Did you know that the Roman emperors claimed to come in the name of the Lord? Did you know the emperor claimed to be the son of God? The one who Lorded over all, who ruled the land. Roman foot soldiers would come into towns and terrorize the local people, showing them who was in charge, who was the Lord.
When we call Jesus the son of God, we are calling him so in contrast to the power hungry, keep the order at all costs, evil empire. A Jesus who renounces evil, who mocks evil, who says, there is another way to God, you can’t randomly kill people, keep people poor, keep minorities fighting against one another, and claim you are God. Jesus in his rags, with his absolutely radiant healing powers, with his direct connection to God, he truly came in the name of the Lord, and the people gathered recognize him and praise him.
How do you resist evil? How do we resist evil together? I want to leave you with an image of resisting evil.
Deitrcih Bonhoeffer was a German theologian and pastor during WWII who is adored by evangelicals and liberal Christians alike. He spent time at Union Theological Seminary as a professor, and after Hitler rose to power, Bonhoeffer wrote, “I have come to the conclusion that I made a mistake in coming to America. I must live through this difficult period in our national history with the people of Germany. I will have no right to participate in the reconstruction of Christian life in Germany after the war if I do not share the trials of this time with my people.” Bonhoeffer, like Jesus, believed in walking prayer. That our actions have to line up with our connection to God.
When he returned to Germany, the German state accused Bonhoeffer of plotting to assassinate Hitler, and he spent 2 years in prison writing theological letters. Bonhoeffer coined of the phrase “cheap grace” accusing the German church of a fluffy theology, where he would prefer a “costly grace” that renounces evil— a grace that might cost a Christian his or her very life.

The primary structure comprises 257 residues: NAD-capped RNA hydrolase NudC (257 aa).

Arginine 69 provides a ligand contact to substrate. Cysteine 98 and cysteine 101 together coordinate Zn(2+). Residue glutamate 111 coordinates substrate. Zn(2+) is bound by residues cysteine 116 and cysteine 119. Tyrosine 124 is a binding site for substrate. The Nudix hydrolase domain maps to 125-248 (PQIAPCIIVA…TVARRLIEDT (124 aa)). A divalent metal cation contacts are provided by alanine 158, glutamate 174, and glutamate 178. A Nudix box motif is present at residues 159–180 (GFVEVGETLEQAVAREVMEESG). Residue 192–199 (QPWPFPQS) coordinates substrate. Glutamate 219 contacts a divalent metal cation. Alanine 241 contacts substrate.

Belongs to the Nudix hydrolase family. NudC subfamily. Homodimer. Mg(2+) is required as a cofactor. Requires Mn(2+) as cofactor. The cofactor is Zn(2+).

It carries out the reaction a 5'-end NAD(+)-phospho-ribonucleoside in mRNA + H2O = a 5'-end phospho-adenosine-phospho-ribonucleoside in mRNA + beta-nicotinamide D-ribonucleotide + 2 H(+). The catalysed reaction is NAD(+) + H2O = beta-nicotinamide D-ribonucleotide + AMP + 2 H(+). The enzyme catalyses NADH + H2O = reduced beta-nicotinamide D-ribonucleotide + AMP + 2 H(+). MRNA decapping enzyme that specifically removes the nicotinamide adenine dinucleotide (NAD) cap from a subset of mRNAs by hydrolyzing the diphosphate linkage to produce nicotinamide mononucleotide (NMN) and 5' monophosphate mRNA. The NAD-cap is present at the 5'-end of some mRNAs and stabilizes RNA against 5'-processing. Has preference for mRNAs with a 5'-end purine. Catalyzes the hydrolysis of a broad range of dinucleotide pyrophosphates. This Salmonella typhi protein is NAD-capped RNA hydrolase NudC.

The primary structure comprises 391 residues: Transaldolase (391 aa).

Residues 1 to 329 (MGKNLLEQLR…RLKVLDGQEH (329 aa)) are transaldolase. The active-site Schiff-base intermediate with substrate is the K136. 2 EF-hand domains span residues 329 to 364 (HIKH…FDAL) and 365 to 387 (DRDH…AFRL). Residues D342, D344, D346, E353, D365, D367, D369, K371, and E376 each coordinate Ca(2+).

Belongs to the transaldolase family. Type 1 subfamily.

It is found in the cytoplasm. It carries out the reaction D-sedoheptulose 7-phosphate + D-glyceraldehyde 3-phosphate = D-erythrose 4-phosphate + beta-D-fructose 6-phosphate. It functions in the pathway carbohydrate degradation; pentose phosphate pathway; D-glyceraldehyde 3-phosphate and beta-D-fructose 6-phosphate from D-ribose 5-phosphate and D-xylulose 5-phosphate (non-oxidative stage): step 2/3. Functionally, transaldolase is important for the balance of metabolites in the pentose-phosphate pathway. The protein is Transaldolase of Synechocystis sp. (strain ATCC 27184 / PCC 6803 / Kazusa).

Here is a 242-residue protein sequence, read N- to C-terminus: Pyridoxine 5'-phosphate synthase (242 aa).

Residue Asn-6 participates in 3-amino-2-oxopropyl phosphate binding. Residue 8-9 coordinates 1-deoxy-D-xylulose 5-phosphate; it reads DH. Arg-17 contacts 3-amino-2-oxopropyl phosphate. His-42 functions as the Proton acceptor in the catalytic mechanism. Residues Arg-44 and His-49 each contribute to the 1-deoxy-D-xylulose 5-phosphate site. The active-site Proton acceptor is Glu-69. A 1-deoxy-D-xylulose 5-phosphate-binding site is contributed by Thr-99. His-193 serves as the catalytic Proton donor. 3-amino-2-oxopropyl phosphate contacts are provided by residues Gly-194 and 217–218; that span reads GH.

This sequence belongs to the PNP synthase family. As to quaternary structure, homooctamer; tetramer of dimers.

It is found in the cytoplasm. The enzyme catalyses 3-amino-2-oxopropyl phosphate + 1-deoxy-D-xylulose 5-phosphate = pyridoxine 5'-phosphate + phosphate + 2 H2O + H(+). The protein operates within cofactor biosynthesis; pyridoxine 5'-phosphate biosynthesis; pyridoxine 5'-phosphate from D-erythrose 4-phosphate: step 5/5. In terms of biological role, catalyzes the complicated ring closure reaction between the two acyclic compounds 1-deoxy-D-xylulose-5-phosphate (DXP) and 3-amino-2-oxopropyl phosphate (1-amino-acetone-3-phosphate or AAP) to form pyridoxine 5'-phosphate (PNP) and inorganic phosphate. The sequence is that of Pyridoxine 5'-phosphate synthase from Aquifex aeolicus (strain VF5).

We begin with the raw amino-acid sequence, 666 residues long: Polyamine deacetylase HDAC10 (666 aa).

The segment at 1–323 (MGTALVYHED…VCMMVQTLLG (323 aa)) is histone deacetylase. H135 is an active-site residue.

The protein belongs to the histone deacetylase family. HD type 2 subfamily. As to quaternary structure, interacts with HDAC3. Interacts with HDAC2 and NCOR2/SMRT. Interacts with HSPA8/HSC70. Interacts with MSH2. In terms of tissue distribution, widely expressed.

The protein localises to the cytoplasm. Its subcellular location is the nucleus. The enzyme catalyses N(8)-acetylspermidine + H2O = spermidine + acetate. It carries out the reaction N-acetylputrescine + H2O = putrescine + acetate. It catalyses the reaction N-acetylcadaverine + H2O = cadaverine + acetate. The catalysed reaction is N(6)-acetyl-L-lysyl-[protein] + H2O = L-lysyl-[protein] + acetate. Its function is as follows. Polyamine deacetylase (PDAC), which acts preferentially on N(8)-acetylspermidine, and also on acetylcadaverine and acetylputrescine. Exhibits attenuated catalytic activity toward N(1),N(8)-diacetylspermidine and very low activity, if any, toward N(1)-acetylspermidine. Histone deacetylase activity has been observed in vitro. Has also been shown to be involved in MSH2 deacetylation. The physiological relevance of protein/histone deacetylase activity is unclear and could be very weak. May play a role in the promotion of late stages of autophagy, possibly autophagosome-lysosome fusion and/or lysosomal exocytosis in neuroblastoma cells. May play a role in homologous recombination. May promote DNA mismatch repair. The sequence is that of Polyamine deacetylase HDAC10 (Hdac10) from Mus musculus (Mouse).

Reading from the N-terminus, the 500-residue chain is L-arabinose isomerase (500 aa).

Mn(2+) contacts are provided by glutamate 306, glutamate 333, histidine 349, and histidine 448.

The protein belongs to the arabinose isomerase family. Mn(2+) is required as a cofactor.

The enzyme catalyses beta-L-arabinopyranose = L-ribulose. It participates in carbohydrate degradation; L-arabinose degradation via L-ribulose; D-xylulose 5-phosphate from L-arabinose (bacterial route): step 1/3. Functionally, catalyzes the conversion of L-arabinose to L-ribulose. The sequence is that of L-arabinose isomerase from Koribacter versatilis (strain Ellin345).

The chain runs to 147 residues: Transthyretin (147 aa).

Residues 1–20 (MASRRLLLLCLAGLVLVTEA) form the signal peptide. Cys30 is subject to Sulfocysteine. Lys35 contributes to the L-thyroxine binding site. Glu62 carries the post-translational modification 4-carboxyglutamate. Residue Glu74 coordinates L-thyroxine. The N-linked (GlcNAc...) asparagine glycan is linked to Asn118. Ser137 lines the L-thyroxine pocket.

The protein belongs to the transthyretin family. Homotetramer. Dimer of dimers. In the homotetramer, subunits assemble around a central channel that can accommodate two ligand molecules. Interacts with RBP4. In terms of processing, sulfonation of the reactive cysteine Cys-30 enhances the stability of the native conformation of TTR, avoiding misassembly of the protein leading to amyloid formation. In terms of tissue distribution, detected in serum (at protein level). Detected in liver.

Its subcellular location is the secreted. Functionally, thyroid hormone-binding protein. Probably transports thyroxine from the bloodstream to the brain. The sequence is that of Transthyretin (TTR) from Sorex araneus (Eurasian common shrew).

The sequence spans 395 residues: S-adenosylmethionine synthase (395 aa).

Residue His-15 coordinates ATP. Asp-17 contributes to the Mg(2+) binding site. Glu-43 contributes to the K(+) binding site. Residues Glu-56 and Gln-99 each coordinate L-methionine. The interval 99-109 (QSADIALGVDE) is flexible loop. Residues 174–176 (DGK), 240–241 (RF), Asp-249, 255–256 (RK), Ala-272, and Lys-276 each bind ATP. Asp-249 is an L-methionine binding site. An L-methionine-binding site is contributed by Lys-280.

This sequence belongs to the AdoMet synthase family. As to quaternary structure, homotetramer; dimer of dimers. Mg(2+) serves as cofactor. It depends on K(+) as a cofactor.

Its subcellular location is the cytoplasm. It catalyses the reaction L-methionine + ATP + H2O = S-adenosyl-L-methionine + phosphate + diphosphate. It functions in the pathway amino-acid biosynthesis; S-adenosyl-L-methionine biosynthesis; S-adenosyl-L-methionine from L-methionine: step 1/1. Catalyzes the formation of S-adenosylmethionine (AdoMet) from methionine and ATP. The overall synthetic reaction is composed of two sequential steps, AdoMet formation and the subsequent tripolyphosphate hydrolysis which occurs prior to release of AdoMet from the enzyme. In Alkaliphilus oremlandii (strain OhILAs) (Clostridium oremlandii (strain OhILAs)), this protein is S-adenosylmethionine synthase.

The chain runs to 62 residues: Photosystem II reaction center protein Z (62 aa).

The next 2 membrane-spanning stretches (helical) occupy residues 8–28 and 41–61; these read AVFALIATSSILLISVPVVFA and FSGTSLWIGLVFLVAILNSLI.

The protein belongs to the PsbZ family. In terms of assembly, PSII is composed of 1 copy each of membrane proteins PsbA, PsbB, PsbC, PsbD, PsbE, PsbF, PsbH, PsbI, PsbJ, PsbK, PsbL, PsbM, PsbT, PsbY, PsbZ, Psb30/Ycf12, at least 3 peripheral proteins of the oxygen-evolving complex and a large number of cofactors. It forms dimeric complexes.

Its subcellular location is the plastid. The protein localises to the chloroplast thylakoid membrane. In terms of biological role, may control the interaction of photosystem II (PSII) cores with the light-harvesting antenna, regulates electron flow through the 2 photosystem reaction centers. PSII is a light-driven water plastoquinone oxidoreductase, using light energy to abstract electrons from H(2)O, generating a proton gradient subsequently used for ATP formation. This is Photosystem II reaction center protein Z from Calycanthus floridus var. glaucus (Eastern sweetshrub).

Bonhoeffer writes, “There is no way to peace along the way to safety. For peace must be dared. It is the great venture.” He also wrote, “We are not to simply bandage the wounds of victims beneath the wheels of injustice, we are to drive a spoke into the wheel itself.”
He wrote, “Christianity stands or falls with its revolutionary protest against violence, arbitrariness, and pride of power, and with its plea for the weak. Christians are doing too little to make these points clear … Christendom adjusts itself far too easily to the worship of power. Christians should give more offense, shock the world far more, than they are doing now.” Bonhoeffer chose the third way, the Jesus path. He would be following the Essenes had he stayed in America to escape the Nazi regime. He would have followed the Pharisees if he stayed in Germany and tried to keep the peace in conflict. But he chose the Jesus path and went back to Nazi Germany to confront the powers of evil. He walked into Jerusalem, on a donkey, so to speak.
The German pastor was executed by the Nazi regime at Flossenbürg concentration camp on April 9, 1945, just two weeks before the United States liberated the camp. Do you hear that date, April 9th, that is today. 72 years ago today. When he died he famously remarked to another prisoner, “This is the end — but for me, the beginning.””
I want to leave us with a question, not an answer today. What does it mean for us to claim the power of a loving God? What does it mean for us to renounce evil in our age? What does it mean to make our lives a walking prayer, to “walk with this God and one with another according to the rules of ye Gospell?” Let us go forth, praising Jesus as he walks into Jerusalem on a nursing donkey, calling on the power of God’s love to guide our feet. Amen.